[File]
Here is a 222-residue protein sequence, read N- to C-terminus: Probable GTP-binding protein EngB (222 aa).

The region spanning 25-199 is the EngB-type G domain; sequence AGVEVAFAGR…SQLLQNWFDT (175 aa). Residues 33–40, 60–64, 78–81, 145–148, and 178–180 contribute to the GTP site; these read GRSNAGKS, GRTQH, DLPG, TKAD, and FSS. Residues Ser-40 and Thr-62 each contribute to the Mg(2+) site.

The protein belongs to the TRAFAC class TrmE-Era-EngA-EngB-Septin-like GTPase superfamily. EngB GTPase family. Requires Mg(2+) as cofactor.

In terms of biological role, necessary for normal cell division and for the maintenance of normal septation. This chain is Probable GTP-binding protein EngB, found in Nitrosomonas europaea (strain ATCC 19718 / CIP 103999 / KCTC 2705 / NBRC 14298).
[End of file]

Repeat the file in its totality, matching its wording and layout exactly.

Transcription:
Here is a 222-residue protein sequence, read N- to C-terminus: Probable GTP-binding protein EngB (222 aa).

The region spanning 25-199 is the EngB-type G domain; sequence AGVEVAFAGR…SQLLQNWFDT (175 aa). Residues 33–40, 60–64, 78–81, 145–148, and 178–180 contribute to the GTP site; these read GRSNAGKS, GRTQH, DLPG, TKAD, and FSS. Residues Ser-40 and Thr-62 each contribute to the Mg(2+) site.

The protein belongs to the TRAFAC class TrmE-Era-EngA-EngB-Septin-like GTPase superfamily. EngB GTPase family. Requires Mg(2+) as cofactor.

In terms of biological role, necessary for normal cell division and for the maintenance of normal septation. This chain is Probable GTP-binding protein EngB, found in Nitrosomonas europaea (strain ATCC 19718 / CIP 103999 / KCTC 2705 / NBRC 14298).